Being aware of your surroundings and the encounters in your life can reveal multiple opportunities for entrepreneurship. In our daily lives, we constantly find areas where improvements could be made. For example, you might ask, “What if we didn’t have to commute to work?” “What if we didn’t have to own a vehicle but still had access to one?” “What if we could relax while driving to work instead of being stressed out by traffic?” These types of questions inspired entrepreneurial ventures such as ride-sharing services like Uber, the self-driving vehicle industry, and short-term bicycle access in the free bike-sharing program in Pella, Iowa (Figure 1.10).

Figure 1.10 A bike-sharing program in Pella, Iowa, allows users to access bikes at a variety of locations. (credit: “Corral of VeoRide Dockless Bike Share” by “paul.wasneski”/Flickr, Public Domain)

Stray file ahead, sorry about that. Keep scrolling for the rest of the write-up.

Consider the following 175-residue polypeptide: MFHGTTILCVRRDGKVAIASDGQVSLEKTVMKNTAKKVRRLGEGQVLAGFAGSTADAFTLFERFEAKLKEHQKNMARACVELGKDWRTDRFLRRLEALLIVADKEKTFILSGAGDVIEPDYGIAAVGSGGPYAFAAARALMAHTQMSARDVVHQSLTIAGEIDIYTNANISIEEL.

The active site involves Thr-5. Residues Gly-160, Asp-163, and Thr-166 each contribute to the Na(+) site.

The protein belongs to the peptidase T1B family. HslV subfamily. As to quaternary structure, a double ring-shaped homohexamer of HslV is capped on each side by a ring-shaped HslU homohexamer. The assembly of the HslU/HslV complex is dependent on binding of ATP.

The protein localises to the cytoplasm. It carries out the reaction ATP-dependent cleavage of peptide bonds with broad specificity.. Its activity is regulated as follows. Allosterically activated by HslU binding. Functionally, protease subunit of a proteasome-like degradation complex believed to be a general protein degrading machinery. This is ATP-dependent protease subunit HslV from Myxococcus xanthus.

These ideas resulted from having an entrepreneurial mindset, an awareness and focus on identifying an opportunity through solving a problem, and a willingness to move forward to advance that idea. The entrepreneurial mindset is the lens through which the entrepreneur views the world, where everything is considered in light of the entrepreneurial business. The business is always a consideration when the entrepreneur makes a decision. In most cases, the action that the entrepreneur takes is for the benefit of the business, but sometimes, it helps the entrepreneur get ready to adopt the appropriate mindset. The mindset becomes a way of life for the entrepreneur. Entrepreneurs often are predisposed to action to achieve their goals and objectives. They are forward thinking, always planning ahead, and they are engaged in “what if” analyses. They frequently ask themselves, “What if we did this?” “What if a competitor did that?”—and consider what the business implications would be.